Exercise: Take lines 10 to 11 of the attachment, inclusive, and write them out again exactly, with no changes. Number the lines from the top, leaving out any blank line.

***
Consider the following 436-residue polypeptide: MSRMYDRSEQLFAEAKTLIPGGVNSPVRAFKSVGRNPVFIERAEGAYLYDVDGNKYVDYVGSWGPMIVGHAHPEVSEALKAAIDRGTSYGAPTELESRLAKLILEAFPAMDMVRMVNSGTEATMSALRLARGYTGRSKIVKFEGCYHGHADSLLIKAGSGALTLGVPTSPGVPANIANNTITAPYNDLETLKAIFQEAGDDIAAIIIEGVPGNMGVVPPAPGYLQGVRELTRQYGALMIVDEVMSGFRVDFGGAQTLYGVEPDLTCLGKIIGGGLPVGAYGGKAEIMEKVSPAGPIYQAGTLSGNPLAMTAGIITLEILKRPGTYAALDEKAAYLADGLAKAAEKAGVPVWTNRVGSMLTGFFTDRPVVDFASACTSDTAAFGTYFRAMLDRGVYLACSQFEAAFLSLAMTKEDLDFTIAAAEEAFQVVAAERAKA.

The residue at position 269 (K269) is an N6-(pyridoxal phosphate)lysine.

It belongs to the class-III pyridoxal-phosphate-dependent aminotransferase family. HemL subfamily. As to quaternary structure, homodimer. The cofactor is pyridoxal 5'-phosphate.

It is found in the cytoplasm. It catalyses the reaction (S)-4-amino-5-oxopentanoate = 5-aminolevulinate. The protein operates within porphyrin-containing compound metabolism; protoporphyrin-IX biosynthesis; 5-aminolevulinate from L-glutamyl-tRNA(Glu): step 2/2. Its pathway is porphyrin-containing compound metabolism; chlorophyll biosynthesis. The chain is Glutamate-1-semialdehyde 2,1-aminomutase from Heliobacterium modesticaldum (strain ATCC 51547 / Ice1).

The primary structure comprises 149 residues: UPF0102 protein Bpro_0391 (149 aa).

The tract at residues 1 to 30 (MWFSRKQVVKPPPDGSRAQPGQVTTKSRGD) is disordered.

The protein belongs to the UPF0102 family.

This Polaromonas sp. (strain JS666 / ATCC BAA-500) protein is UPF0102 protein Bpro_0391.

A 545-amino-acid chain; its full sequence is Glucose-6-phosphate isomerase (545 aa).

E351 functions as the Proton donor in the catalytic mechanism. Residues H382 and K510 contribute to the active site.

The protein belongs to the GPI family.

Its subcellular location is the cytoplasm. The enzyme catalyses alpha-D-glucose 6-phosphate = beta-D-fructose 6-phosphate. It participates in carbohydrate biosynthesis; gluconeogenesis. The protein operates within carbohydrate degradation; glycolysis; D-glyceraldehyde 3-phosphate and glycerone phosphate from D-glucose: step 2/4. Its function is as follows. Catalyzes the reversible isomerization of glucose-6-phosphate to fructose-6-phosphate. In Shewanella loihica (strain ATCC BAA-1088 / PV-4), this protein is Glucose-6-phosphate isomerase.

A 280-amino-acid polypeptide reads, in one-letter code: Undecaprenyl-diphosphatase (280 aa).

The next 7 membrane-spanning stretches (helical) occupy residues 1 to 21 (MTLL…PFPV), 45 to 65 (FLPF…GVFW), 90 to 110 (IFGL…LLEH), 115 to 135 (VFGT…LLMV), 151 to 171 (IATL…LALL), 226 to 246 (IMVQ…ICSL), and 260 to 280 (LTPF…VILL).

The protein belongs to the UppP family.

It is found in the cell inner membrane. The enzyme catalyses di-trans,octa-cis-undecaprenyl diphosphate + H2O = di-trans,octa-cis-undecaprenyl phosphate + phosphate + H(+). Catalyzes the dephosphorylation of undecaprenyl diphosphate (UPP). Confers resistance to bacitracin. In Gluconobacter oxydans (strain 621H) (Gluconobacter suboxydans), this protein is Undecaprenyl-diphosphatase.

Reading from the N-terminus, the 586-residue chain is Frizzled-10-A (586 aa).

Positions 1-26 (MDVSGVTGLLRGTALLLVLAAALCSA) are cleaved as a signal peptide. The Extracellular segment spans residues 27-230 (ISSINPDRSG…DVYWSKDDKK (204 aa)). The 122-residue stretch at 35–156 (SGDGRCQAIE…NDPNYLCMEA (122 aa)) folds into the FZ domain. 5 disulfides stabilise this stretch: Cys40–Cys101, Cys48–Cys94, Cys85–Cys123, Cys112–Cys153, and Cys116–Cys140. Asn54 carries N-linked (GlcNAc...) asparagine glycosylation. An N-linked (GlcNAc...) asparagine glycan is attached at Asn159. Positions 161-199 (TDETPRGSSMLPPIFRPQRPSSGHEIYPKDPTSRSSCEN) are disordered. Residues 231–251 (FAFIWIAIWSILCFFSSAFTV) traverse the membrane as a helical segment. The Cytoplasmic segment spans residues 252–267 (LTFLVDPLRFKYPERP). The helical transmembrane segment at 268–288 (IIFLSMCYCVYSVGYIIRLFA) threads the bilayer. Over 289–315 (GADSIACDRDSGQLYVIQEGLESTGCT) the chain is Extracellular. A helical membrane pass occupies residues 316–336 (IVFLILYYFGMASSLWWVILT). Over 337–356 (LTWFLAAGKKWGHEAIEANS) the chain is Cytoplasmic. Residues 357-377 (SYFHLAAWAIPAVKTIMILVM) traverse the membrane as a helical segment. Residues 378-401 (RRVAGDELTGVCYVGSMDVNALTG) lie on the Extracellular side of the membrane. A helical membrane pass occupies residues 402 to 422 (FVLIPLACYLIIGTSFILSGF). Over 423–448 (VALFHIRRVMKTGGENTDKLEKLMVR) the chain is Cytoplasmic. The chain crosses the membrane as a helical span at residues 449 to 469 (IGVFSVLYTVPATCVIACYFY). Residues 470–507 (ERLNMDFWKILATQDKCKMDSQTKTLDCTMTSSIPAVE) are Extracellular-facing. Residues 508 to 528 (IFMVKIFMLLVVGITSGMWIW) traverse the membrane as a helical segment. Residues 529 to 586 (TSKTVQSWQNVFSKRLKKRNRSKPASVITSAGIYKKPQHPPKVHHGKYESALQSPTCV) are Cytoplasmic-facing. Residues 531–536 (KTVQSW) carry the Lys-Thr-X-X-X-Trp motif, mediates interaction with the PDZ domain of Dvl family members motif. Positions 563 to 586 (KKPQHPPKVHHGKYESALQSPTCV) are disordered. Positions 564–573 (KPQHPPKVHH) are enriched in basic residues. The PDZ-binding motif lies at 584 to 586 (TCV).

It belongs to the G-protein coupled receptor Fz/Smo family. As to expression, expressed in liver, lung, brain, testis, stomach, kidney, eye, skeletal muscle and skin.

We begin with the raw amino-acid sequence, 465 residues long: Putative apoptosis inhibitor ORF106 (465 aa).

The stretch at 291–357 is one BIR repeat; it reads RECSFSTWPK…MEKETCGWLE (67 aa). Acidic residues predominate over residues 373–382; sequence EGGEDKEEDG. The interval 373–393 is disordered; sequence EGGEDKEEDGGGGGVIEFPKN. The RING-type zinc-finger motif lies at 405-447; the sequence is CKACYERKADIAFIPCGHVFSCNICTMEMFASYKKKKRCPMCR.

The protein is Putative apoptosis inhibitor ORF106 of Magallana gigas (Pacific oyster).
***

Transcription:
E351 functions as the Proton donor in the catalytic mechanism. Residues H382 and K510 contribute to the active site.

The protein belongs to the GPI family.